Honeycomb Bravo Throttle Quadrant configuration
In this post I would like to show you the configuration of the Honeycomb Bravo Throttle Quadrant. I’m currently dealing with commercial aviation, so the configurations here are more for the A320, the A32NX from FlyByWire which gives B787, B747 as well as the rest of the commercial aircraft. However, many functions can also be transferred to general aviation, so you don’t have to be afraid here – usually you only have to assign the axes (e.g. the thrust levers) differently. There are also a few tools and additional software that you should consider to get the most out of your Honeycomb Bravo Throttle quadrant.
Microsoft Flight Simulator
The Honeycomb Bravo Throttle Quadrant comes in Microsoft Flight Simulator currently configured for General Aviation. This means that you cannot actually use the profile that Microsoft creates for you for commercial aviation. You should also create several profiles, about one per aircraft (an A320 has a different throttle assignment than a B747, for example). You can then copy the profiles again and again. You can find more information about the flight simulator in the articles Microsoft Flight Simulator 2020 and Microsoft Flight Simulator – Game of the Year Edition.
Better Bravo Lights
First of all I would like to recommend the free tool Better Bravo Lights. Better Bravo Lights (BBL) is an alternative “better” replacement for the Aerosoft Honeycomb Bravo Throttle Lights Tool (aka “AFC Bridge”). Better Bravo Lights is completely self-contained and therefore does not require the original Honeycomb Bravo Lights driver. The tool is available for free download at Flightsim.to or on Github . The installation instructions are kept simple: unzip the folder, copy it into the community folder and run a file. Then restart the flight simulator and many LED lights for MSFS will work.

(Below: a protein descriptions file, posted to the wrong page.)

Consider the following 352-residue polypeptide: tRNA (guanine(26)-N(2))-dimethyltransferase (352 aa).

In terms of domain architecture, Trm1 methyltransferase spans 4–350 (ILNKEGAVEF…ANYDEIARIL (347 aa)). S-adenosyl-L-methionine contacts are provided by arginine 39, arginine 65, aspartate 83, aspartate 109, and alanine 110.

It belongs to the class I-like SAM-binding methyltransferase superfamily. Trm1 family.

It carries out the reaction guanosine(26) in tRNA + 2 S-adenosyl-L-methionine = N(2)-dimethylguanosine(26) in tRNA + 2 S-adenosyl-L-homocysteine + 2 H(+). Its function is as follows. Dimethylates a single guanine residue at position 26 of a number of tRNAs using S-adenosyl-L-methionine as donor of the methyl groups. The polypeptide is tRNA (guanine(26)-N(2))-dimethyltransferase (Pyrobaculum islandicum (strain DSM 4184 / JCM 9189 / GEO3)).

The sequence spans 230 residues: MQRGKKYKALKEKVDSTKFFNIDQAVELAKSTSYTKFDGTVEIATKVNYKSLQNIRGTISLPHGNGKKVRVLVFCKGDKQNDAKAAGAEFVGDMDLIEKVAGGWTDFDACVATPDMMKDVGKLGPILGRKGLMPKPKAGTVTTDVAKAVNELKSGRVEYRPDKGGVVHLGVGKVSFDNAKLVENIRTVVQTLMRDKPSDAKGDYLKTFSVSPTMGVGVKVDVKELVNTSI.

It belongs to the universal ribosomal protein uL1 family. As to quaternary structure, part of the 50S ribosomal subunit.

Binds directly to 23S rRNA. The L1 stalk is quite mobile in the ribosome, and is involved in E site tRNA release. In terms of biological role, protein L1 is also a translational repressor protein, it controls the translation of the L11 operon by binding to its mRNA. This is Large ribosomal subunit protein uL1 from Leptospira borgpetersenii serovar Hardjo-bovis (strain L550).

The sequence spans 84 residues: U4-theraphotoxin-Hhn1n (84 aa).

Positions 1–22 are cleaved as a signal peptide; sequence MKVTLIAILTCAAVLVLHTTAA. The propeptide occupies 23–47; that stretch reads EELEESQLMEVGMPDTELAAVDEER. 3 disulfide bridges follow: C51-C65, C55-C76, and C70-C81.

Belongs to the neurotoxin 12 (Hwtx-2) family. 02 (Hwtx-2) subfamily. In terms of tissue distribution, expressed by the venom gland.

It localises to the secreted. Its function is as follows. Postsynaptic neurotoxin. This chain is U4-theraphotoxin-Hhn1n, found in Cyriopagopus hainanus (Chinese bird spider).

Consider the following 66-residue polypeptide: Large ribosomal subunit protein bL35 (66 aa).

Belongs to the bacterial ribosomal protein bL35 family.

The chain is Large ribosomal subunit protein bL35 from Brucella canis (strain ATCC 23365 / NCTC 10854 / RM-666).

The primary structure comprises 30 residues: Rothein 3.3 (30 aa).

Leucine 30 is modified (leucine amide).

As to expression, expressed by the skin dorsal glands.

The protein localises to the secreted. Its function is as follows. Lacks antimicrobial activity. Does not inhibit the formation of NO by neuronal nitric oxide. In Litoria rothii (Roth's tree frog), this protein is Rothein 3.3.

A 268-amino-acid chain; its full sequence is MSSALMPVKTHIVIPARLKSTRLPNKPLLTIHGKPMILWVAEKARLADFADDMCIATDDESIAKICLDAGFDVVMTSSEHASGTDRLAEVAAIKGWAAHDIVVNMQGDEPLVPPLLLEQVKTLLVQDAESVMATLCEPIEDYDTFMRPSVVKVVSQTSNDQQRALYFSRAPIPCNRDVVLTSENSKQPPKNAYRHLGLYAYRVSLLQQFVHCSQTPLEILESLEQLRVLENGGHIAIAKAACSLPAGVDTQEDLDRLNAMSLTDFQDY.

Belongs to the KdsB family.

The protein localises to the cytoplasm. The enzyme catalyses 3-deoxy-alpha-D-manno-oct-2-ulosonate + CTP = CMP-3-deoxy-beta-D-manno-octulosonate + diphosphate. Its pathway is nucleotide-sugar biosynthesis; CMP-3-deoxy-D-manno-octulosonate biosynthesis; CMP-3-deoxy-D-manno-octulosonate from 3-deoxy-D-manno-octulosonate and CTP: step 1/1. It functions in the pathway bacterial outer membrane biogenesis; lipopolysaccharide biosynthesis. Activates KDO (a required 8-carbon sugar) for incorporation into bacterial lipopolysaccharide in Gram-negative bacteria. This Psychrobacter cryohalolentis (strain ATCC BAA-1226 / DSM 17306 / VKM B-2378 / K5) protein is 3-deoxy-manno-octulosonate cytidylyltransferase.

I recommend using the tool because you can assign all the LEDs as you wish. Don’t worry, the LED assignment is already configured for many MSFS aircraft as well as for FlyByWire. However, you also have the option of remapping LED lights and thereby misusing them, for example if you want to assign the lights differently. I find that only with this software and the LEDS does the Honeycomb Bravo Throttle Quadrant become a good product.
Spad.Next is paid software that allows the configuration of various panels and input devices for simulators (including flight simulators). The Honeycomb Bravo Throttle Quadrant is also supported (but without prepared profiles). With Spad.Next, variables (e.g. A32NX variables) can be read out and key events and parameters can be transmitted via the SimConnect interface. This allows you to control your aircraft with different hardware buttons and assign several actions to one key.
In addition, with this software there is the possibility to create local variables and conditions. The latter is required to use the Honeycomb Bravo Throttle Quadrant’s autopilot feature. On the selector you choose which value you want to change (heading, speed, altitude) and then use the rotary knob to set the value. This is necessary because – unlike on an airplane – there is only one rotary knob.
Configuration for the FlyByWire A32NX
FlyByWire made a beautiful gem out of the A320 from Microsoft Flight Simulator. This means that many functions are already fully implemented – but additional variables are required for this. These variables are read out or commands are sent via the LVAR Bridge and SimConnect. Other variables are of course also part of the traditional flight simulator. For this reason, the Honeycomb Bravo Throttle Quadrant cannot be used immediately for the A32NX, but still needs some adjustments. You can find the recommended adjustments in the article Honeycomb Bravo Throttle Quadrant Configuration for the A32NX.
More about the Honeycomb Bravo Throttle Quadrant
More about the Honeycomb Bravo Throttle Quadrant can be found at the Overview page for the Honeycomb Bravo Throttle Quadrant and the Honeycomb Bravo Throttle Quadrant Test and Recommendation.